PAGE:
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Any unique device identification system adopted by FDA will likely include a database to be integrated with DailyMed (above).
FDA is analyzing feedback on its proposed requirement for unique device identification and is trying to figure out how to put a system in place that does not lead to unintended consequences, said an agency patient safety official.
A unique device identification system would help with reporting adverse events and tracking recalls, said Jay Crowley, FDA's senior advisor for patient safety. He spoke at March's AAMI/FDA International Conference on Medical Device Standards and Regulation.
The identifier system would consist of a device ID, which gives the manufacturer, make and model, and the production ID, which gives the lot or serial number and production date. Many devices don't currently have production IDs, however. It is also not clear how reprocessed single-use devices whose regulatory clearances are held by the reprocessor and not the manufacturer would be handled, Crowley said.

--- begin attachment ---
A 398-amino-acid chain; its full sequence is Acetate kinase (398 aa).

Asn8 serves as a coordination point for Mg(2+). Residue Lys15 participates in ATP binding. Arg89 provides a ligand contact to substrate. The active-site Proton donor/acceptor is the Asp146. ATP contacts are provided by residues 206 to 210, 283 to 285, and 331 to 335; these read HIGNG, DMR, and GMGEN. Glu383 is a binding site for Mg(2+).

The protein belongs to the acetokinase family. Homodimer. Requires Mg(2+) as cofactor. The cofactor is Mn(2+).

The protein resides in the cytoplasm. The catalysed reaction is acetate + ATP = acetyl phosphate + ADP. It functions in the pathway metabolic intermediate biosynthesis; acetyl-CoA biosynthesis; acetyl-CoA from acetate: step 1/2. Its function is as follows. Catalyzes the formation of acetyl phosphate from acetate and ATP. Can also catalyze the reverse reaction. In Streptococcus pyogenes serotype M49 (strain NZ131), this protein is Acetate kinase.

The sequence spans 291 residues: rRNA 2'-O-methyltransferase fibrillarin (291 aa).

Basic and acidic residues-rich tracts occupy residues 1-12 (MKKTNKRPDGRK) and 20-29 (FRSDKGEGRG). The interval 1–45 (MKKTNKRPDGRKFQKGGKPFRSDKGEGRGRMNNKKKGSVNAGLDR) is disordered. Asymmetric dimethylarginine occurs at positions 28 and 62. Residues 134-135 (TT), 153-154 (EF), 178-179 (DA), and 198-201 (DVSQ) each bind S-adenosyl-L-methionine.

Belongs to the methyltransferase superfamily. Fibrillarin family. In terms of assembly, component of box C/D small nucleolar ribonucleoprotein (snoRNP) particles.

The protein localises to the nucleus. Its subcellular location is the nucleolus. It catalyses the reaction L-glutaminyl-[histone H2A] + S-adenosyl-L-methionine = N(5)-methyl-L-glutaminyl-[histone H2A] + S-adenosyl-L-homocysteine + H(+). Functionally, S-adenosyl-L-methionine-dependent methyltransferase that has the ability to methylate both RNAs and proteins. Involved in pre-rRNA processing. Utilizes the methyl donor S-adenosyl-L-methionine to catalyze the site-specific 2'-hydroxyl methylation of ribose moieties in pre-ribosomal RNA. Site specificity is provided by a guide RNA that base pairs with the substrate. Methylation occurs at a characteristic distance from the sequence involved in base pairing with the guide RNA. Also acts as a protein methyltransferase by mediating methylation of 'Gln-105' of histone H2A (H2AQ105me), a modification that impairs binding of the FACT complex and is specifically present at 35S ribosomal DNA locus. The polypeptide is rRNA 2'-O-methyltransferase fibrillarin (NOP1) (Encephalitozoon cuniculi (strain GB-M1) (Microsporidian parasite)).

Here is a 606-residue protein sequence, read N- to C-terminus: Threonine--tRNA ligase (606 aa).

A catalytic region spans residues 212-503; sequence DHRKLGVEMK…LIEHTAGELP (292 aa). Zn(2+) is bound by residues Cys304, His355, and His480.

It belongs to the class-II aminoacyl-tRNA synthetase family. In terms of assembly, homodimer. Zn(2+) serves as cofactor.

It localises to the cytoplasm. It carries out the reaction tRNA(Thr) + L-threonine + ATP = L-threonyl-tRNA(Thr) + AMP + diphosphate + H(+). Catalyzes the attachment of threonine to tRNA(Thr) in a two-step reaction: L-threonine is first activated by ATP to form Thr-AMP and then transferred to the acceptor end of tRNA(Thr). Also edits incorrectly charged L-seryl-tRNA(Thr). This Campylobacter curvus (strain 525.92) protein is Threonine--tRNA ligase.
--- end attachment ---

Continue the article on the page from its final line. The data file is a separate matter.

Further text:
The unique device ID would be placed at the unit of use and ideally have open-source technology so as to be readable by as many systems as possible. “We would like to stay out of the technology debate and remain neutral on that,” said Crowley. “But hospitals may want some sort of predictable technology to be used.”
The database would include the identification of the device, information for safe use, and a dynamic record of use over the device's lifetime. It would likely be integrated with DailyMed, a database that keeps the most current versions of pharmaceutical labeling, Crowley said.
Jeffrey Secunda, AdvaMed's associate vice president for technology and regulatory affairs, said it may make sense to require unique identification for certain classes of devices, but not all of them.
“We need to develop consensus standards for different modes and applications of unique device identification to achieve patient safety improvements,” he said. “Solutions must include a viable plan for adoption by device users.”